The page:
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**Unformatted text preview: **under quantum corrections. A rule of thumb is that a small
parameter is technically natural if there is a symmetry that
appears as the small parameter is set to zero. When this is the
case, symmetry protects a zero value of the small parameter
from quantum corrections. This means corrections due to the
small parameter must be proportional to the parameter itself.
In the case of small fermion masses, it is chiral symmetry that
appears, whereas in the case of the Higgs mass and the
cosmological constant, there is no obvious symmetry that
appears.
Of course, there is no logical inconsistency with having
small parameters, technically natural or not, and nature may
explain them anthropically (Barrow and Tipler, 1988), or may
just employ them without reason. But as practical working
physicists, we hope that it is the case that a small parameter is
technically natural, because then there is hope that perhaps
some classical mechanism can be found that drives the
parameter toward zero, or otherwise explains its small value.
If it is not technically natural, any such mechanism will be
much harder to ﬁnd because it must know about the quantum
corrections in order to compensate them.
One does not need a cosmological constant problem,
however, to justify studying modiﬁcations to GR. There are
few better ways to learn about a structure, whether it is a car, a
computer program, or a theory, than to attempt to modify it.
With a rigid theory such as GR, there is a level of appreciation
that can be achieved only by witnessing how easily things can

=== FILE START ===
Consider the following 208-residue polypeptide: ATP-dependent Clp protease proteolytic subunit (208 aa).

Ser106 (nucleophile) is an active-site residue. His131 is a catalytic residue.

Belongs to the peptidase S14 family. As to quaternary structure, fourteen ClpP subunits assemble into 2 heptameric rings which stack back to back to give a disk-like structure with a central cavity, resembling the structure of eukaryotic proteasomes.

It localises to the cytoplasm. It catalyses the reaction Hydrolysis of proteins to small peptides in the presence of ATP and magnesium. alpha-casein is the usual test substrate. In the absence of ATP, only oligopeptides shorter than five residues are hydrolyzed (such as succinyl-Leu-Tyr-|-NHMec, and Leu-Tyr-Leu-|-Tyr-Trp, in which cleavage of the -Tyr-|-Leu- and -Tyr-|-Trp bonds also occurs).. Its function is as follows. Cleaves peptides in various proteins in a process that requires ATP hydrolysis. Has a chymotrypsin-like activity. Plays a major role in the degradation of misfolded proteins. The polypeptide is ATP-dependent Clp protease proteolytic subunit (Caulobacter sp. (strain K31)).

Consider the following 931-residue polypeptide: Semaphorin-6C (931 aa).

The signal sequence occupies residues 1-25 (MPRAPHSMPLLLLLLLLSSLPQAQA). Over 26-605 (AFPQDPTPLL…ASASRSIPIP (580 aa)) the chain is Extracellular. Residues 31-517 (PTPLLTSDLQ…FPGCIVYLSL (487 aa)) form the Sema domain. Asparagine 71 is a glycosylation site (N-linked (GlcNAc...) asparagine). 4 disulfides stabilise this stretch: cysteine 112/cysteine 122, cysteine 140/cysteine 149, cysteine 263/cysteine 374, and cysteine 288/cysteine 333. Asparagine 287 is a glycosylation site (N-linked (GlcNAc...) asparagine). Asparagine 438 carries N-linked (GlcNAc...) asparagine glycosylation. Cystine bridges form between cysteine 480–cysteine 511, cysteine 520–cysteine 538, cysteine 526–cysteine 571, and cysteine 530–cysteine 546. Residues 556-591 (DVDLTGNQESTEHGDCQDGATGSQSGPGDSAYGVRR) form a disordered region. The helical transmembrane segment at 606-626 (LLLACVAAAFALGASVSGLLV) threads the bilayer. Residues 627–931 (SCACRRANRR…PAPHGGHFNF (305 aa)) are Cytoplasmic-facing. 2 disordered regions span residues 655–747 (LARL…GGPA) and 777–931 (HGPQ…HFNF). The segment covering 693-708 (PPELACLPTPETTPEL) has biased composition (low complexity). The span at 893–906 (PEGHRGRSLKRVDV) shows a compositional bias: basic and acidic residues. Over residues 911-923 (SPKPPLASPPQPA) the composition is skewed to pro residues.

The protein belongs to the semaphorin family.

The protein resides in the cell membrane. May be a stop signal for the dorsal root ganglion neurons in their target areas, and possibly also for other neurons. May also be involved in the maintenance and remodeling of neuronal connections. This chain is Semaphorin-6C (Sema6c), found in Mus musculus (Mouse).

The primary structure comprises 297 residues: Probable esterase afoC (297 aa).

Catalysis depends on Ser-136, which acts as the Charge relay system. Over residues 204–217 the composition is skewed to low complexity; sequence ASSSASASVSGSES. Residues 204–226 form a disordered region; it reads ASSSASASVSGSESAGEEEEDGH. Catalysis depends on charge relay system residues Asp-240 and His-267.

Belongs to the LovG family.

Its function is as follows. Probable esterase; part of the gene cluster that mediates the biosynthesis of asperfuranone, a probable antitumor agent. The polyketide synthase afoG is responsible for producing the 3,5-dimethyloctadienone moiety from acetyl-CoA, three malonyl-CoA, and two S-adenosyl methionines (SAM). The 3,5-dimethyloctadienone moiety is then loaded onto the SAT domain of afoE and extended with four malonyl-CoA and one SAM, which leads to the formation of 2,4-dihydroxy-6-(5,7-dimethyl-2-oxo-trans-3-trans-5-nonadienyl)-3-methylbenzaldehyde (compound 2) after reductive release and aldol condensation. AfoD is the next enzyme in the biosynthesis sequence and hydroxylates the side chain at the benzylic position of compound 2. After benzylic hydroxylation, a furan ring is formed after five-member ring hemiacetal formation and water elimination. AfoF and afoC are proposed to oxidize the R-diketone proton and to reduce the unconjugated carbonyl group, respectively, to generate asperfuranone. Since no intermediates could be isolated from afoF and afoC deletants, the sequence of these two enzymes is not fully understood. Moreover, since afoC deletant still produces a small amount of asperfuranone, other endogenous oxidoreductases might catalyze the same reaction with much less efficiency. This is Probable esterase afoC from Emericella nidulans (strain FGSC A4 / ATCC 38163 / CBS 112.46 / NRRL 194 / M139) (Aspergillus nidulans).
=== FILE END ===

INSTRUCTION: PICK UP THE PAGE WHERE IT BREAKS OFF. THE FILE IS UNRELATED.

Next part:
go badly with the slightest modiﬁcation. In addition, deforming a known structure is one of the best ways to go about
discovering new structures, structures which may have unforeseen applications.
One principle that comes into play is the continuity of
physical predictions of a theory in the parameters of the
theory. Surely, we should not be able to say experimentally,
given our ﬁnite experimental precision, that a parameter of
nature is exactly mathematically zero and not just very small.
If we deform GR by a small parameter, the predictions of the
deformed theory should be very close to GR, to the extent that
the deformation parameter is small. It follows that any undesirable pathologies associated with the deformation should
cure themselves as the parameter is set to zero. Thus, we
uncover a mechanism by which such pathologies can be
cured, a mechanism which may have applications in other
areas.
Massive gravity is a well-developed case study in the
infrared modiﬁcation of gravity, where all of these points
are nicely illustrated. Purely from the consideration of degrees of freedom, it is a natural modiﬁcation to consider,
since it amounts to simply giving a mass to the particle which
is already present in GR. In another sense, it is less minimal
than FðRÞ or scalar-tensor theory, which adds a single scalar
degree of freedom, because to reach the ﬁve polarizations of
the massive graviton we must add at leas...

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